“Astrology and predictions never prove false or incorrect. It is not enough if an astrologer studies the subject and begins giving out predictions. He must develop his intuitive power for which he must propitiate his istadevata (personal deity) and seek His blessings everyday, and he should further possess Mantra Siddhi. Then alone predictions given by an astrologer will prove accurate and correct.”
With this revelation Govinda understood his shortcomings. On his way home he stayed at a temple of the Lord and began concentrated practice of Mantra Siddhi for 45 days. On the last day of his practice a theft occurred in the temple. A silver ornament of the deity had been stolen. By order of the King of Cochin, Ashtamangala Prasna was performed by the royal temple astrologer who found out by the prasna that the thief’s name had the letters “Kā” and “Kā.” There was a servant in the temple named Kākku. He was arrested for the theft but refused to accept the accusation and claimed his innocence on oath. To everyone he appeared innocent.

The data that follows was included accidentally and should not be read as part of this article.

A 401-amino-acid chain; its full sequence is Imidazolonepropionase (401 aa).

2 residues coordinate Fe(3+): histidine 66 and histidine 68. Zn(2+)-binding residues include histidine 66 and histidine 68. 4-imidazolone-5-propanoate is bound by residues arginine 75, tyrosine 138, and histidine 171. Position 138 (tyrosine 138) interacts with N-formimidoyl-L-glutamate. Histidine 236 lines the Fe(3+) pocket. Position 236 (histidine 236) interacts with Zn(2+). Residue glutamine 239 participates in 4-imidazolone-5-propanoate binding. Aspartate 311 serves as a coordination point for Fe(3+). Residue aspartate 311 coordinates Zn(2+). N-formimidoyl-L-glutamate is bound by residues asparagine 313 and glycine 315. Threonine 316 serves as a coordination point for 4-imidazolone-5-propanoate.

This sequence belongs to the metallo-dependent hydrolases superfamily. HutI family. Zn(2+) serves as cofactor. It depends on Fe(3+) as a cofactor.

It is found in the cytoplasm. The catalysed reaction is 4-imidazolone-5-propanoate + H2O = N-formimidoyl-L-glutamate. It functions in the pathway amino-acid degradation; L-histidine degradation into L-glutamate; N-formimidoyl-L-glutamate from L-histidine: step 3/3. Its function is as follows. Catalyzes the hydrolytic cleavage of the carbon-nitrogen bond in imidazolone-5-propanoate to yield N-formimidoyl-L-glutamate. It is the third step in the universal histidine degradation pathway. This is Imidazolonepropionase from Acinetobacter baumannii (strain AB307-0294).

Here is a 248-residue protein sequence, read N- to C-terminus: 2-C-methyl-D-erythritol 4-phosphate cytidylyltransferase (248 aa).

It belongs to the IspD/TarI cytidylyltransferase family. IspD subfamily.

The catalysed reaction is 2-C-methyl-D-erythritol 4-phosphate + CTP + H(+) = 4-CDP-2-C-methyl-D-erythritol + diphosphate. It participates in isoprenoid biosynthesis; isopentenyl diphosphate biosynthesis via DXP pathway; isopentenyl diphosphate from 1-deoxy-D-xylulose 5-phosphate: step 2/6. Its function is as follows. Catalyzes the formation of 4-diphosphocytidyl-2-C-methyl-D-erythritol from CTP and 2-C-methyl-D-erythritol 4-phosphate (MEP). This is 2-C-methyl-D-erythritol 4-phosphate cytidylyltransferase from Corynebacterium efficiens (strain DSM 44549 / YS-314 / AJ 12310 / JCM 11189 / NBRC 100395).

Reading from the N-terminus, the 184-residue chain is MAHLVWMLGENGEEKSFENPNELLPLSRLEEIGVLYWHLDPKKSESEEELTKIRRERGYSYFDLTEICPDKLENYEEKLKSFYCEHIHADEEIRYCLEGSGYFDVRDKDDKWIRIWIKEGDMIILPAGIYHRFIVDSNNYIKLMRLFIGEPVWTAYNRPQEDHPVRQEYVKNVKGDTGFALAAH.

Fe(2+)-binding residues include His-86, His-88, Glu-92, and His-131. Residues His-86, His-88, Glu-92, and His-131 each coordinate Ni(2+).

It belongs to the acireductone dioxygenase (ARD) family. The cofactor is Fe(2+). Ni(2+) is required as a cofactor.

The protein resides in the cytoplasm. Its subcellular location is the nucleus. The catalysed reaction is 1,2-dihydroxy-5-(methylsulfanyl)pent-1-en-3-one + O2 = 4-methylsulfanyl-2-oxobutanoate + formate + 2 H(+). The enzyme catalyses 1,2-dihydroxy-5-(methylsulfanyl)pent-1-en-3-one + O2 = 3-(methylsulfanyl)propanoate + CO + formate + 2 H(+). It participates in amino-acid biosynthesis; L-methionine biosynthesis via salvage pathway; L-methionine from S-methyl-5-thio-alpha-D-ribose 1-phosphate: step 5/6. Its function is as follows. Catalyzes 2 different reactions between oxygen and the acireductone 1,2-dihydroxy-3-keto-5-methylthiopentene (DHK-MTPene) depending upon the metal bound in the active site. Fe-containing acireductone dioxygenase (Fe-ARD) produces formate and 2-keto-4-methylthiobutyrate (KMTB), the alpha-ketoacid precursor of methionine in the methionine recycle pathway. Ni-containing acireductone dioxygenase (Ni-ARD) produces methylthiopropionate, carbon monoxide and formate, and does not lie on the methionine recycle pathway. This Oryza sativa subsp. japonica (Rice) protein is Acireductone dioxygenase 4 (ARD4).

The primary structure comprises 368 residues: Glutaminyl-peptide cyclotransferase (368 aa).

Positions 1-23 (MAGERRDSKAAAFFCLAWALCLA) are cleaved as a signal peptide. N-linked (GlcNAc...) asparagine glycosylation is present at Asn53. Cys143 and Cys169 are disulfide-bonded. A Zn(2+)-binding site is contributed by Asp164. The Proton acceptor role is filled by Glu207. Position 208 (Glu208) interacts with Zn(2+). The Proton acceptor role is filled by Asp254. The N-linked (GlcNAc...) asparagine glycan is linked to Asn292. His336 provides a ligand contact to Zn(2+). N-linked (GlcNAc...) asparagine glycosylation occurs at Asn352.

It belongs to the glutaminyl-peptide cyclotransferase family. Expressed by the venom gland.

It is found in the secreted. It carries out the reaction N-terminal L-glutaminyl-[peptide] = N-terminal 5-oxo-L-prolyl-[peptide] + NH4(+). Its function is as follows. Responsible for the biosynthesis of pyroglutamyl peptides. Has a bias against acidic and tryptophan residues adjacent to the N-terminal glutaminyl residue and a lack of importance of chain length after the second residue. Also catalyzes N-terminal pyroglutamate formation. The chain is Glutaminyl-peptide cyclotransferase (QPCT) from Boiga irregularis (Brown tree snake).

Being compassionate Govinda could not bear to see Kākku suffer, so he set up Ashtamangala Prasna and found out that the ornament had been stolen by a Kākka (crow) and that the bird had kept it in a particular tree. The ornament was recovered to everyone’s surprise. Govinda Bhattathiri was called upon and rewarded by all the local Kings, and then went home.